Latin America Economics: The Week Ahead - Emerging Market Views

Latin America Economics: The Week Ahead

A Roundup Of What To Watch Across The Region

Mexico

Retail stores likely began the year with weak sales, after a contraction at the end of last year. Consumers remained cautious in January as renewed uncertainty affected expectations. Spending continues to be restrained by potential risks on economic prospects and the political climate. Purchasing power continues to be affected by high inflation and interest rates. Employment’s continued advance has not been sufficient to absorb the additional labor force. It is expected the retail sales index to report an annual decrease of 1.5% for January, after a contraction of 2% in December and growth of 4.9% a year before.

Mexico’s trade account likely remained in negative territory, although the gap narrowed significantly. We expect a trade deficit of $750 million in February, after a negative result of $4.408 billion in January and a surplus of $759 million a year before. Even though exports advanced further, they were not able to surpass the value of imports, thus keeping the balance negative. Oil revenues kept improving as international prices recover. However, oil production remains restrained by the country’s limited capacity. Manufacturing sales to the U.S. market advanced further, particularly as the U.S. economy keeps progressing.

Argentina

The statistics office’s economic activity index (a proxy for GDP) likely increased 2.5% y/y in January, after 2% in the previous month. Recently released quarterly GDP figures showed some growth acceleration in the final quarter of 2017 supported by robust domestic demand growth. The economy expanded by 2.9% in 2017, after contracting 1.8% in the previous year. Growth will decelerate somewhat in the first half of 2018 due in part to the recent acceleration in inflation and some deterioration in confidence.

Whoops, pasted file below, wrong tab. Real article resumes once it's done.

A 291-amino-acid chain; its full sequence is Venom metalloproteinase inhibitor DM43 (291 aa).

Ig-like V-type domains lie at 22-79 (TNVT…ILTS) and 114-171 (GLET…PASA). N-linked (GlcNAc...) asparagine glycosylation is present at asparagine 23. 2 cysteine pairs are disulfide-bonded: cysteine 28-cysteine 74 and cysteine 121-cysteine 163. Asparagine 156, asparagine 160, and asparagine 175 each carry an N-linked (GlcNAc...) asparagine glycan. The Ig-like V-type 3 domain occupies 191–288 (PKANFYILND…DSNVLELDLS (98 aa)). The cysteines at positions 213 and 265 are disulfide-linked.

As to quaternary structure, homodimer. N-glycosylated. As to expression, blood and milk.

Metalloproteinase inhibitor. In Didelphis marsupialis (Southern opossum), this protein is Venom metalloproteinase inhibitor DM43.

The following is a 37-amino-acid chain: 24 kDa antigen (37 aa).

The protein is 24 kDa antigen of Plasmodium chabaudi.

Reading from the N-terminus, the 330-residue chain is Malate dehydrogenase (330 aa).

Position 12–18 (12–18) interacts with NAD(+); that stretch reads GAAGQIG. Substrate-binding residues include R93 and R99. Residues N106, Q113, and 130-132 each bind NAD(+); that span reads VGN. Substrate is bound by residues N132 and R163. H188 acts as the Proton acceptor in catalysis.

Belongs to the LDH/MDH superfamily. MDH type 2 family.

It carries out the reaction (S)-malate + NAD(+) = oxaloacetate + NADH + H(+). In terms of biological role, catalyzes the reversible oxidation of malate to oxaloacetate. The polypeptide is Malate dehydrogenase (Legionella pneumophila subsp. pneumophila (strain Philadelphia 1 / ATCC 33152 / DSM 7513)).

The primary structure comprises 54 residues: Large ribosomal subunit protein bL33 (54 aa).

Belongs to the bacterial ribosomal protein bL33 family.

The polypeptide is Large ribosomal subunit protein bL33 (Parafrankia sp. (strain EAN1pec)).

Industrial output likely expanded 3.5% y/y (NSA) in February, after 2.6% in the previous month. The ongoing construction boom has spurred domestic demand for cement, glass, steel and other materials. On the negative side, food processing output has performed poorly due in part to temporary supply restrictions. Manufacturing turned the corner in mid-2017 thus ending a two-year contraction. A more business-friendly environment and improving demand conditions will support the recovery in manufacturing output in 2018.

Brazil

Unemployment most likely reported a seasonal rebound in February caused by holidays. February is a month of the traditional celebration of Mardi Grass, when worker turnover increases, thus adding pressures to jobless people. Beyond that, the economy continues to strengthen at a steady pace. The continuous monetary easing and low inflation are providing some relief to consumer spending and consequently strengthening domestic absorption. Look for unemployment to have reached a rate of 12.7% in February, after 12.2% in January and 13.2% a year before.